OurIndonesia – Indonesia is neither a theocracy, nor is it a laical state. In order to understand the role religion plays in both state and society in Indonesia the political circumstances in which Indonesia was born as a nation have to be considered. Religion, most of all Islam, became an anticolonial force in the struggle for independence. For instance, the first nationalist and anticolonial mass organization, Sarekat Islam, was based on Islam as the religion of the colonialized people, but also catholic groups joined the anticolonial movement.
The role of religion –especially Islam – should play in the state of Indonesia is betoken in the national ideology of Pancasila (five pillars): “On almighty God” (ketuhanan yang maha esa) became the first principle of pancasila. However, the term ketuhanan yang maha esa is difficult to translate; its meaning is somewhere in between “almighty God”, “divine omnipotence” and “monotheism”. It is hard to define what kind of role that “one God” should exactly play in government and society since the term is open to various interpretations.
Until nowadays, the state maintains a close relationship with religion in both political and symbolic-performative terms. Through the ministry of religion for instance, the state is cross-linked with institutionalized religion. Moreover, in political ceremonies, prayers and references to God or religious phrases are common perfomances. Not surprisingly, the state and its institutions perceive themselves as protectors of religion, since their very legitimations, in return, depend on religion and their religious performances.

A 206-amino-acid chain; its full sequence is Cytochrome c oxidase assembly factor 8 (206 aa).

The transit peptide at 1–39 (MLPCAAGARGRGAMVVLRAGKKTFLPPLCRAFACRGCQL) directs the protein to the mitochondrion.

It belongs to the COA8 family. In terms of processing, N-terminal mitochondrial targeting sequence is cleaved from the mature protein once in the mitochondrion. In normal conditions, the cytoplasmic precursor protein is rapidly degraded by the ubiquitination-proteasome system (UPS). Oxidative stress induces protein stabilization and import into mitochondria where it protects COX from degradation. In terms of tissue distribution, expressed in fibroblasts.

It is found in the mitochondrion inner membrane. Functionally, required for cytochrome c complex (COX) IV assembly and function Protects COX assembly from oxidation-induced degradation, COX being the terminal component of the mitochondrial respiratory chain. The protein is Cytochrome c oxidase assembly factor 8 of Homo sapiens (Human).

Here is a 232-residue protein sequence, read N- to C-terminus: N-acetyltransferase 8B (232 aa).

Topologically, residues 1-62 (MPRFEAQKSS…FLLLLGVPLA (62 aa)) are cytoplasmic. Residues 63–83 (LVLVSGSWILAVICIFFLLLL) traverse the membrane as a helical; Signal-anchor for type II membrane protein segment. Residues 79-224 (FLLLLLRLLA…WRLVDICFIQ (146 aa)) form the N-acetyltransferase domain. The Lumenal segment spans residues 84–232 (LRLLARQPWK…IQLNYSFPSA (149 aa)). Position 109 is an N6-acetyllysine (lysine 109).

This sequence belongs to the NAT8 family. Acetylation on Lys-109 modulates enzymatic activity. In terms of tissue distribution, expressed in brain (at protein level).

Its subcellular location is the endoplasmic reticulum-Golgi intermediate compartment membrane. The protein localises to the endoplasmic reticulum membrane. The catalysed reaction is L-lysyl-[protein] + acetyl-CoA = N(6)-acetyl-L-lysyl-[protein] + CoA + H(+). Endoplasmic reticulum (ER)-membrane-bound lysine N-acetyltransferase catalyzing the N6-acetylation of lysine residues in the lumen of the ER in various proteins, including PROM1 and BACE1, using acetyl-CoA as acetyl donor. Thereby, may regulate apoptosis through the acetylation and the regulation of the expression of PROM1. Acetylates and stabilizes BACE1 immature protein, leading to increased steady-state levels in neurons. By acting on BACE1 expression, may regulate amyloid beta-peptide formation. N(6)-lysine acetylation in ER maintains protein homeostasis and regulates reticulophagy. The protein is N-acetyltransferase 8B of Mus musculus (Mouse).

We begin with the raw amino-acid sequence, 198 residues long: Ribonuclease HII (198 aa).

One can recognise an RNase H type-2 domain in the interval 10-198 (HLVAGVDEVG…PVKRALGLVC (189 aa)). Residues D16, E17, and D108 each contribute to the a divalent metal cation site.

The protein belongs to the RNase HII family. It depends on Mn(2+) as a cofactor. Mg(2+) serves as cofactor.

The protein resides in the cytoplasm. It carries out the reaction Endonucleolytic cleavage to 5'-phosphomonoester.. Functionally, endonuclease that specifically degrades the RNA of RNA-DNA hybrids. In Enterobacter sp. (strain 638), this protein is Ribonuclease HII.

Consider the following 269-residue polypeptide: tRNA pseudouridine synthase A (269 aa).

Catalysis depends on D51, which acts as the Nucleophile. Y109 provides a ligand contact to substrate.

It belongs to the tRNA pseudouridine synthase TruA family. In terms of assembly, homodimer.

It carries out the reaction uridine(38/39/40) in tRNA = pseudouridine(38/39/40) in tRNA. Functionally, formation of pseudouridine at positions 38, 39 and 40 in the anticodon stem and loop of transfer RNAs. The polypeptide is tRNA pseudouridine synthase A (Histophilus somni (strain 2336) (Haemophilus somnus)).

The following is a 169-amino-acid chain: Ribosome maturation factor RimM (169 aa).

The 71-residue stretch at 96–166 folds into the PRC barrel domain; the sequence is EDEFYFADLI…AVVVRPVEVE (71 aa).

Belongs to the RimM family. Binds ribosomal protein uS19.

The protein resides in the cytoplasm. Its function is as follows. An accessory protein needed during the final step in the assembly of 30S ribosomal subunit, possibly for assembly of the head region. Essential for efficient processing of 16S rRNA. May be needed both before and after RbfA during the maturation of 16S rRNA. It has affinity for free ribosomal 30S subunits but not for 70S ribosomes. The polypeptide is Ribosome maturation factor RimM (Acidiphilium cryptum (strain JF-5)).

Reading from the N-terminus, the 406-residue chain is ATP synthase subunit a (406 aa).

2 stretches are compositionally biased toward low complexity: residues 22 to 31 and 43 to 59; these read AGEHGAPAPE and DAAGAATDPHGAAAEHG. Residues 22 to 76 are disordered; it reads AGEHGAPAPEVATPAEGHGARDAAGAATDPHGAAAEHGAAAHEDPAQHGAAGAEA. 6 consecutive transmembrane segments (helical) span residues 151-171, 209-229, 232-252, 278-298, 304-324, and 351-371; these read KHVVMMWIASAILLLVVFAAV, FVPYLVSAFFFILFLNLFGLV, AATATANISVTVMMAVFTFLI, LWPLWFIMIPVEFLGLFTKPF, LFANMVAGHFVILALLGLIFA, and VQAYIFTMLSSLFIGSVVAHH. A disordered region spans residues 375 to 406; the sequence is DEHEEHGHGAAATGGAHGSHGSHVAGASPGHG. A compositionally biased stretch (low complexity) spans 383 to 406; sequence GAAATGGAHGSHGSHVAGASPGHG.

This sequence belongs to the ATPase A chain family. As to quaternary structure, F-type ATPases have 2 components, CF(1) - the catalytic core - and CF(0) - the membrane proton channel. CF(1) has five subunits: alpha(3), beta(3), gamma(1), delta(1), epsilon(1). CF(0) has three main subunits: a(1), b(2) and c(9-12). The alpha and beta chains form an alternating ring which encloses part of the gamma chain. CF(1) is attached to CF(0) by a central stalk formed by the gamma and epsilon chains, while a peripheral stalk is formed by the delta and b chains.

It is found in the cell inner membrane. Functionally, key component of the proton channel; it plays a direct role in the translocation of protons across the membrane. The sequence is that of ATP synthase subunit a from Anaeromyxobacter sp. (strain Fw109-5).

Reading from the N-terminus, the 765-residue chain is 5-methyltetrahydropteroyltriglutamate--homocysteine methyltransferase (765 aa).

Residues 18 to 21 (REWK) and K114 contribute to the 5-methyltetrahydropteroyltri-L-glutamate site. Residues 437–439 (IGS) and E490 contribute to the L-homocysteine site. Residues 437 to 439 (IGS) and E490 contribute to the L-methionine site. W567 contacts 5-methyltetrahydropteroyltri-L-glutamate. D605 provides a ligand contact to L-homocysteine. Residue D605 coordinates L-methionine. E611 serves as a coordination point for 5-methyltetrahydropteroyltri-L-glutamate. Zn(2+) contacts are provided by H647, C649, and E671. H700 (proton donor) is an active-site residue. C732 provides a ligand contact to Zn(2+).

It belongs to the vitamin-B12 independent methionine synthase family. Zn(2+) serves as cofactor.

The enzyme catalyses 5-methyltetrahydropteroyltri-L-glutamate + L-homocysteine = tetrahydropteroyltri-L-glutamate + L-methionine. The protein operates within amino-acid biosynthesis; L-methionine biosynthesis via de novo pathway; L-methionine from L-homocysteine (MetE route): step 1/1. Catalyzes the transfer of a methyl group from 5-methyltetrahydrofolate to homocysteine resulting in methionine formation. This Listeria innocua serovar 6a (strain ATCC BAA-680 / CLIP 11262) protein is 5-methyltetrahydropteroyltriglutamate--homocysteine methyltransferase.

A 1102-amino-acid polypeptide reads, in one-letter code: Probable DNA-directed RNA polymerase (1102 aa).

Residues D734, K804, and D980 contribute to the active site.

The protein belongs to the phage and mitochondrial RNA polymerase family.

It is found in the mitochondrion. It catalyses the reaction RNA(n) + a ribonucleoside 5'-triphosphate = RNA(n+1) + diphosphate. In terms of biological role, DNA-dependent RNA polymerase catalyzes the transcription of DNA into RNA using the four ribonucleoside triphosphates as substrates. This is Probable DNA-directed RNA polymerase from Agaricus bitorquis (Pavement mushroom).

An example here is the anti-blasphemy law, passed in 1965 just months before the mass killings of communists occurred. Pushed by rightwing fraction in the military, the law intended to serve as a tool to fight communist influence in society and government. Religious groups engaged in the mass killings and the narrative of protecting religion from infidel communists became hegemonic during Suharto’s New Order.
The anti-blasphemy law, which does not only outlaws both “deviant” interpretations of the officially recognized and monotheistic conceptualized religions (Islam, Protestantism, Catholicism, Buddhism, Hinduism and Confucianism) also attempts to prevent the spared atheism. It was subject of a lawsuit, filed to the Indonesian Constitutional Court (Mahkamah Konstitusi) by human right organizations, Christian organizations and representatives of indigenous religions who are not recognized either.
In their point of view, the anti-blasphemy-law was against the freedom of faith and it conflicts with the constitution. In 2009, the constitutional court decided that the anti-blasphemy law is not against the constitution and in line with the freedom of faith as the court argued Indonesia is a country that has to maintain and protect religion (that is the officially recognized religion). Furthermore, the Indonesian people are by court portrayed as a religious people – in this point of view Indonesian atheists are implicitly alien presences in the Indonesian people although they are Indonesian citizens.